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New STEAM center in Findlay provides hands-on learning

The new exhibit at the University of Findlay's Mazza Museum is free with admission.

FINDLAY, Ohio — The University of Findlay's Mazza Museum is now home to a brand new hands-on learning center. 

The Joseph and Judith Conda STEAM Education Center will give kids in northwest Ohio essential lessons in science, engineering, technology, arts and math in an interactive and fun setting.

"It's basically to get kids in here and get into it, collaborate, get their hands dirty and start to figure problems out for themselves," said Heather Sensel, the education manager at the museum.

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The center is included with entry to the museum and has robotics and 3D printers, plus something organizers say makes it "stand out."

"At the heart of it, it is the affiliation with the artwork and our unique connection to the world of picture books," said Dan Chudzinski, the museum's curator.

Hundreds of non-fiction picture books fill the center, selected specifically to help inspire young children in important fields. Mazza Museum employees say using picture books to teach young children has wide-reaching benefits.

"When you work for an engineer you'll read the instructions before you do it," Sensel said. "If you're a scientist you're going to read your formulas. It all goes back to some form of you need to learn to read and write. So reading is always going to be in the forefront of our education process."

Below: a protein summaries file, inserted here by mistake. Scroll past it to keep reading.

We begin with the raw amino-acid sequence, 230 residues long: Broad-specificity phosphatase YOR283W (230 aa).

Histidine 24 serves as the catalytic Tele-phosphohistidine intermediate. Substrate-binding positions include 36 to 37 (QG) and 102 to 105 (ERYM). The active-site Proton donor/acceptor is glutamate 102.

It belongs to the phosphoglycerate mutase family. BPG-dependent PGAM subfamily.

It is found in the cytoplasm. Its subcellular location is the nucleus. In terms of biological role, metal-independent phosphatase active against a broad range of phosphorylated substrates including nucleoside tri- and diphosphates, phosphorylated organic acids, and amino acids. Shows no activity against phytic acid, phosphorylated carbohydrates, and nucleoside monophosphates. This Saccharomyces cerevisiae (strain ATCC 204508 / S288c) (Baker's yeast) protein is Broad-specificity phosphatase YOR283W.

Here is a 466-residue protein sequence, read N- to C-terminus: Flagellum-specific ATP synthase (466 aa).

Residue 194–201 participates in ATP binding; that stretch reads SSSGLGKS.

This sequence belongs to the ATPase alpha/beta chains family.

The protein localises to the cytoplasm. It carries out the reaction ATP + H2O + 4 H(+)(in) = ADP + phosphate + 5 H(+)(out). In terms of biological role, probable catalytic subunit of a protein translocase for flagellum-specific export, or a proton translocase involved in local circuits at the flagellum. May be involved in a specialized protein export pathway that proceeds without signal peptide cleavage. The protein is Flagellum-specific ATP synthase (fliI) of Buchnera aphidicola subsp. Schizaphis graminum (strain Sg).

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One of the featured authors and illustrators, Jim Arnosky, has been writing books for over 50 years. He hopes that his drawings of nature will inspire children to want go out and see the real thing.

"They have to understand the actual world or else they're gonna lose contact with it. And any kind of representation of it, even in a picture book, is just a representation of it. It's not the actual being there. And kids have to want to be there," said Arnosky.

The Conda STEAM center hopes to arm kids with skills that will carry with them well into adulthood.

"This is the next generation, so they're going to be taking care of us, and we need to get them into that mind thinking they can figure things out," said Sensel.

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